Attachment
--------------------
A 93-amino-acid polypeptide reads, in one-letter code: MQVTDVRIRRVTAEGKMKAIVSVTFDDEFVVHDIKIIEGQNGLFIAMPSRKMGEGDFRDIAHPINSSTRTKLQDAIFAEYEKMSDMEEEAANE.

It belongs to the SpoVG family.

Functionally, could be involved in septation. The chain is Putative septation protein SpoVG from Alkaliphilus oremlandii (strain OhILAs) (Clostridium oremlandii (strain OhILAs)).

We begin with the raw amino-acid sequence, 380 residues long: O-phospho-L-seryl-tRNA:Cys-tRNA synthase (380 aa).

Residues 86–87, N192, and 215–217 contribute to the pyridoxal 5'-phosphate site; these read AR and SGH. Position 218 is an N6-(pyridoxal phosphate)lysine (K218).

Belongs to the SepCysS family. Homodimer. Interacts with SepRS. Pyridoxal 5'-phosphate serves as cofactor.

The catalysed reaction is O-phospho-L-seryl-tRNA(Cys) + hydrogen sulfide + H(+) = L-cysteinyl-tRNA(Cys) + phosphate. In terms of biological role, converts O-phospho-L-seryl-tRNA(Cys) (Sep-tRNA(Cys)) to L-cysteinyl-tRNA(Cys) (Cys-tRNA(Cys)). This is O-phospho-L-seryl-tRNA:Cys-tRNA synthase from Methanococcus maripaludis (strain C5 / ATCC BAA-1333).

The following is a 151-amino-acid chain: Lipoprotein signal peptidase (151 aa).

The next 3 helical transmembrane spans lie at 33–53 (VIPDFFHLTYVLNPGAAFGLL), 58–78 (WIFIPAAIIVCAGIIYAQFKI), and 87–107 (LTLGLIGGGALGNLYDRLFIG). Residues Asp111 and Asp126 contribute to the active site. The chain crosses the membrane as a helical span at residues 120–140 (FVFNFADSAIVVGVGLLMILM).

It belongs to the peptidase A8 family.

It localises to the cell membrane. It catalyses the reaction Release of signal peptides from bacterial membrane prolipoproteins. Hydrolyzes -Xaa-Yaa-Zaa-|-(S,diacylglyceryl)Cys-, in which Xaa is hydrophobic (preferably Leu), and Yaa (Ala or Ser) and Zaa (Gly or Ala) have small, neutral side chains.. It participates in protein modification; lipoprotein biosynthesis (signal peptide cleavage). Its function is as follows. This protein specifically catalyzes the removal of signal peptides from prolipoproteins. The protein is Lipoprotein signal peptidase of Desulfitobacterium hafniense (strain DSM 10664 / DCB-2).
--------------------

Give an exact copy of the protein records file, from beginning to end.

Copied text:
A 93-amino-acid polypeptide reads, in one-letter code: MQVTDVRIRRVTAEGKMKAIVSVTFDDEFVVHDIKIIEGQNGLFIAMPSRKMGEGDFRDIAHPINSSTRTKLQDAIFAEYEKMSDMEEEAANE.

It belongs to the SpoVG family.

Functionally, could be involved in septation. The chain is Putative septation protein SpoVG from Alkaliphilus oremlandii (strain OhILAs) (Clostridium oremlandii (strain OhILAs)).

We begin with the raw amino-acid sequence, 380 residues long: O-phospho-L-seryl-tRNA:Cys-tRNA synthase (380 aa).

Residues 86–87, N192, and 215–217 contribute to the pyridoxal 5'-phosphate site; these read AR and SGH. Position 218 is an N6-(pyridoxal phosphate)lysine (K218).

Belongs to the SepCysS family. Homodimer. Interacts with SepRS. Pyridoxal 5'-phosphate serves as cofactor.

The catalysed reaction is O-phospho-L-seryl-tRNA(Cys) + hydrogen sulfide + H(+) = L-cysteinyl-tRNA(Cys) + phosphate. In terms of biological role, converts O-phospho-L-seryl-tRNA(Cys) (Sep-tRNA(Cys)) to L-cysteinyl-tRNA(Cys) (Cys-tRNA(Cys)). This is O-phospho-L-seryl-tRNA:Cys-tRNA synthase from Methanococcus maripaludis (strain C5 / ATCC BAA-1333).

The following is a 151-amino-acid chain: Lipoprotein signal peptidase (151 aa).

The next 3 helical transmembrane spans lie at 33–53 (VIPDFFHLTYVLNPGAAFGLL), 58–78 (WIFIPAAIIVCAGIIYAQFKI), and 87–107 (LTLGLIGGGALGNLYDRLFIG). Residues Asp111 and Asp126 contribute to the active site. The chain crosses the membrane as a helical span at residues 120–140 (FVFNFADSAIVVGVGLLMILM).

It belongs to the peptidase A8 family.

It localises to the cell membrane. It catalyses the reaction Release of signal peptides from bacterial membrane prolipoproteins. Hydrolyzes -Xaa-Yaa-Zaa-|-(S,diacylglyceryl)Cys-, in which Xaa is hydrophobic (preferably Leu), and Yaa (Ala or Ser) and Zaa (Gly or Ala) have small, neutral side chains.. It participates in protein modification; lipoprotein biosynthesis (signal peptide cleavage). Its function is as follows. This protein specifically catalyzes the removal of signal peptides from prolipoproteins. The protein is Lipoprotein signal peptidase of Desulfitobacterium hafniense (strain DSM 10664 / DCB-2).